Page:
There seems to be a lot of concern/anxiety on social media about the rise in scarlet fever cases. Newspapers are reporting a higher rise than normal in the number of cases reported(NHS website states they are unsure of the reason why). According to gov.co.uk scarlet fever is a notifiable disease, meaning health professionals must report each case (www.gov.uk/government/collections/scarlet-fever-guidance-and-data).
The first symptoms of scarlet fever are:
- a sore throat
- a fever
- a swollen tongue
- possibly a headache
- nausea + vomiting
- bumps on tongue may appear more pronounced (‘strawberry tongue’)
- area around mouth may look more pale
- aching body
12 – 48 hours after the onset of these symptoms a characteristic fine, sandpapery rash will appear. Often it starts on the chest or stomach, but can spread to other parts of the body (ears/neck). The rash may be itchy. On darker skin, the rash may not be that visible, but it should still feel characteristically ‘rough’ when touched.
Scarlet fever is a bacterial illness and could be triggered by a sore throat or skin infection (impetigo) which is linked to particular strains of streptococcus bacteria.
The first symptoms develop 2 – 5 days after infection, though the literature suggests that the patient may already be contagious before symptoms appear. The incubation period (the period between exposure to the infection and symptoms appearing) can be as short as one day, or take up to seven days.
It is most common amongst children between the ages of 2 – 8 years old, but can affect any age group. There is no evidence to suggest that this infection causes a risk to pregnant women or their baby, however any concerns should be discussed with your doctor/midwife.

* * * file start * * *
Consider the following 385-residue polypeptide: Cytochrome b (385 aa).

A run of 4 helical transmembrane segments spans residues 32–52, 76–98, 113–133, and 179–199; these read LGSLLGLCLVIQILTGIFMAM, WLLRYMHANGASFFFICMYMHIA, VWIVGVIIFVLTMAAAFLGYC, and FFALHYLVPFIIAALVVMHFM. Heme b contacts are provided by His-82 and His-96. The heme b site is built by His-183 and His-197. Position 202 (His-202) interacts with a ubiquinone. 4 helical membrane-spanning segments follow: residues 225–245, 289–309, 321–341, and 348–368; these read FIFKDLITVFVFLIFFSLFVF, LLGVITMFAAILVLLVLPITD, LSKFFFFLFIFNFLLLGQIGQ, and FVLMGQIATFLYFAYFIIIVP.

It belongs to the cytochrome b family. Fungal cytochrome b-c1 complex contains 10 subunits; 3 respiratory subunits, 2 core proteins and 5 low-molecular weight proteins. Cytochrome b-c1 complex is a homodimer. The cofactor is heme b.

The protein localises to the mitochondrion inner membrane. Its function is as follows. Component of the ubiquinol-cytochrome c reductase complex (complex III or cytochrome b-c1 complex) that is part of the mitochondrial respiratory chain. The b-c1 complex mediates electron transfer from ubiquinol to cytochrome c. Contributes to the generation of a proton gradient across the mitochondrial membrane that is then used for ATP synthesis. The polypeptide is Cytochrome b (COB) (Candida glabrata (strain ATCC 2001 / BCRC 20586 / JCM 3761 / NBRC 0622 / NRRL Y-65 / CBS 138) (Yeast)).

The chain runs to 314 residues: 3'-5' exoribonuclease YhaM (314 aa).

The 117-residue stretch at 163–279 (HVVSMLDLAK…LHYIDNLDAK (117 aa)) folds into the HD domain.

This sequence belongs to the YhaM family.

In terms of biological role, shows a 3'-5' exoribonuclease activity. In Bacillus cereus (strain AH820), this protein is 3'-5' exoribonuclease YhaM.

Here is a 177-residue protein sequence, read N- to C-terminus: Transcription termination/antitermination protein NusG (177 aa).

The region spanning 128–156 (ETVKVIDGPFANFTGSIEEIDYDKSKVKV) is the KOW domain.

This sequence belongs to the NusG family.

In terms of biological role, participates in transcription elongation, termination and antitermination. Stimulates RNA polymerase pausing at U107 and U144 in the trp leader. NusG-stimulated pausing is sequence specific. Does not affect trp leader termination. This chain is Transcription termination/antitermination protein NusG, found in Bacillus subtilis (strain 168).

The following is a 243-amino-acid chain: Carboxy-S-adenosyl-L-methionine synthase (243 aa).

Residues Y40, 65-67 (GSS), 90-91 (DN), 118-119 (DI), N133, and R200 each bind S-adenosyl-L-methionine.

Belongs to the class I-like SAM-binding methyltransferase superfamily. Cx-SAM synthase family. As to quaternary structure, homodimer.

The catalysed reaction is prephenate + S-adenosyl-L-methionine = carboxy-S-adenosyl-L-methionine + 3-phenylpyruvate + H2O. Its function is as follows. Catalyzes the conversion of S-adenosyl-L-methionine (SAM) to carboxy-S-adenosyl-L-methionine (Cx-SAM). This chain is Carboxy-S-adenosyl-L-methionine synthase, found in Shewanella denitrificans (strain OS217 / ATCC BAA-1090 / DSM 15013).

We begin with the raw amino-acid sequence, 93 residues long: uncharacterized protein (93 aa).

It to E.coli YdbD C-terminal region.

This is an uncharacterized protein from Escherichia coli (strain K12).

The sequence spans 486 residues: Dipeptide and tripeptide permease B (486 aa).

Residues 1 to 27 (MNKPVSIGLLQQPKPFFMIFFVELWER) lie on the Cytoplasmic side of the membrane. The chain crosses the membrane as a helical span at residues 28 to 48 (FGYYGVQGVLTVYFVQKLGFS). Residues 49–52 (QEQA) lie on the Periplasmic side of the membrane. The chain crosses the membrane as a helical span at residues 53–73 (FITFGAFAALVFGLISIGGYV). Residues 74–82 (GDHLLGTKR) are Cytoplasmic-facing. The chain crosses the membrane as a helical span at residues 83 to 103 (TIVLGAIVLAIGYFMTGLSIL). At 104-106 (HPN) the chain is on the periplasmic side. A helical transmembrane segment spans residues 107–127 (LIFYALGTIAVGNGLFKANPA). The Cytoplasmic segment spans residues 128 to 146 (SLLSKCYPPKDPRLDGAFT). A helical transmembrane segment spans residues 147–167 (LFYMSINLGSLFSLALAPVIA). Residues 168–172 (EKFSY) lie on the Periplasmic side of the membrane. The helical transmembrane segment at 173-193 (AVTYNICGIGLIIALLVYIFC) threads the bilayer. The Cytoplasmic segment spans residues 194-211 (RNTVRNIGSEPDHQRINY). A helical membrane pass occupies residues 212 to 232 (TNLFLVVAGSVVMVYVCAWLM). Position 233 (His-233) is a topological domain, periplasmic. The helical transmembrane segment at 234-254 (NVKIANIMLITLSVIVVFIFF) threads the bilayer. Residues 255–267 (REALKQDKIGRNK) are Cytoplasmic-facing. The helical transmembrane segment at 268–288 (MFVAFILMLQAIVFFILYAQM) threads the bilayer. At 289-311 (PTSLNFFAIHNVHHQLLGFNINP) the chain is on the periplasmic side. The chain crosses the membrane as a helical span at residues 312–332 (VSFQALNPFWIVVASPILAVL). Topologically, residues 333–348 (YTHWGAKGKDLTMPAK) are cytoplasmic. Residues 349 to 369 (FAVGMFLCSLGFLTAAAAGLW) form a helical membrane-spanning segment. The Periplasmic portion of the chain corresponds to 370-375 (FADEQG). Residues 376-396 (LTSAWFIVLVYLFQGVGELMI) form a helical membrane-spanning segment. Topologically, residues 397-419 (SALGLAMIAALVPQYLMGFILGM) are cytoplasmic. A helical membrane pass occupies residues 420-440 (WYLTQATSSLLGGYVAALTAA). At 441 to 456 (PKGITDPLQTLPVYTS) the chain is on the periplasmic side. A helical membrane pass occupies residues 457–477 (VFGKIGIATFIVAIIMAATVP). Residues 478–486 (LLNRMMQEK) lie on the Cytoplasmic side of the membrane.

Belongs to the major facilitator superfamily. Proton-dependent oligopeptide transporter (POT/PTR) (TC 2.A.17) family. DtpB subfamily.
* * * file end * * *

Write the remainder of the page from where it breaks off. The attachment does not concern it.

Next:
Although scarlet fever is usually a mild infection, the NHS website recommends a 10 day course of antibiotics (liquid amoxicillin or penicillin for children), although recovery tends to start after 4-5 days. Children are said to be infectious for 24hrs after starting the antibiotics, and 1 – 2 weeks without antibiotic treatment. Doctors believe the antibiotics will help avoid complications such as ear infections, sinusitis, a throat abscess and possibly pneumonia.
Once you have had scarlet fever once, it is unlikely you will catch it again (though there are some exceptions).
Alongside any conventional treatment you may consider, homeopathic remedies will be of great support. Remedies are safe to use at any age, including babies, pregnant women and breastfeeding mums.
The following are a list of remedies you may find helpful. Of course, the support of your own homeopath is the best scenario, so that individualised prescriptions can be made, especially to boost the patient’s overall vitality, but this is not always available to everyone.
Potency-wise in acute prescribing, stick to 6c, 12c or 30c. Remedies can be bought from Neal’s Yard Remedies shops, some of your local pharmacies or Homeopathic pharmacies such as Helios and Ainsworths, which will take your orders over the phone and send remedies out to you. For younger children you can ask for granules, otherwise remedies come as sucrose pillules, lactose tablets or even as powders. Let the remedies dissolve on your tongue – for smaller children you can place some of the small granules inside the mouth. For more anxious patients, you can also dilute the remedy in a glass of water (just one pillule is enough), and let them take a sip at a time. Frequency in repetition is listed under each remedy, as a guide. Stop when symptoms improve.
Neal’s Yard Remedies